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Osteoporos Int. 1992 Jul;2(4):164-7.

Osteoporosis: the evolution of a scientific term.

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  • 1B. Shine Department of Rheumatology, Rambam Medical Center, Haifa, Israel.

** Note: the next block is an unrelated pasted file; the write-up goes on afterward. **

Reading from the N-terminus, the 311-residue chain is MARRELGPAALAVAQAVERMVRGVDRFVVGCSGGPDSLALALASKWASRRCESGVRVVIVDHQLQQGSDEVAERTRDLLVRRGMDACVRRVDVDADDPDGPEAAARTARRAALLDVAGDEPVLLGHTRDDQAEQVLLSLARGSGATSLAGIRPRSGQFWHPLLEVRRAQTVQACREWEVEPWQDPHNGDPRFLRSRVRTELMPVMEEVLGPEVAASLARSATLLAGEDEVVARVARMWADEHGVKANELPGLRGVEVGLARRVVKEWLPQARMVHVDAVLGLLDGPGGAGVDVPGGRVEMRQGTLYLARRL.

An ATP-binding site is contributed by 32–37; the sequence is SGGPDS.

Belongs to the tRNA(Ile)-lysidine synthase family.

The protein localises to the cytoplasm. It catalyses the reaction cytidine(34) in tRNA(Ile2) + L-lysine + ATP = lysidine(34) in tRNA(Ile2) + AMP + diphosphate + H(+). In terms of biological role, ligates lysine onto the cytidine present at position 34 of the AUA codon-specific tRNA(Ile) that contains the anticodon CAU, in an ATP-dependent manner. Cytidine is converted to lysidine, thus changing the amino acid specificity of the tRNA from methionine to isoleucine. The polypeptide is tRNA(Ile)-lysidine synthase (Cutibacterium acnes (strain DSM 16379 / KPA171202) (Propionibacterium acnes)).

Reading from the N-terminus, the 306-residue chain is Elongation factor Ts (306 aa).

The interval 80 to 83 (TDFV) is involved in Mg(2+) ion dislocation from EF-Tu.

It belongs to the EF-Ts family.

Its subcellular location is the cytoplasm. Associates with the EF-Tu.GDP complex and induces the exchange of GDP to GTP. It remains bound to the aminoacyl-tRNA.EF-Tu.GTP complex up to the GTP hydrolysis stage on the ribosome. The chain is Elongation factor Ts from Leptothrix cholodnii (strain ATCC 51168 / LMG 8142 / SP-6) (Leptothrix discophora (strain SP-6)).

Coined in French in the early 1820s as a mere description of a pathological state of the bone, the term 'osteoporosis' made its way into the English medical vocabulary only in the twentieth century. Unlike other medical concepts, which have not been substantially altered by progress in medical research, the definition of osteoporosis has constantly reflected the state of knowledge on the phenomenon itself. Over its 170 years of evolution, this definition has continuously sought to maintain a difficult balance between physiological and clinical criteria. Even at present, while the 1990 Consensus Conference definition (centering mainly on physiological deterioration) merely implies the clinical aspect through the notions of fragility and fracture risk, others advocate restriction of the term to the clinical consequences of osteopenia. How will the concept of osteoporosis develop in the future? This article, which deals with the origin of the term and its successive definitions, is offered as a basis for further discussion on this subject of high topicality.

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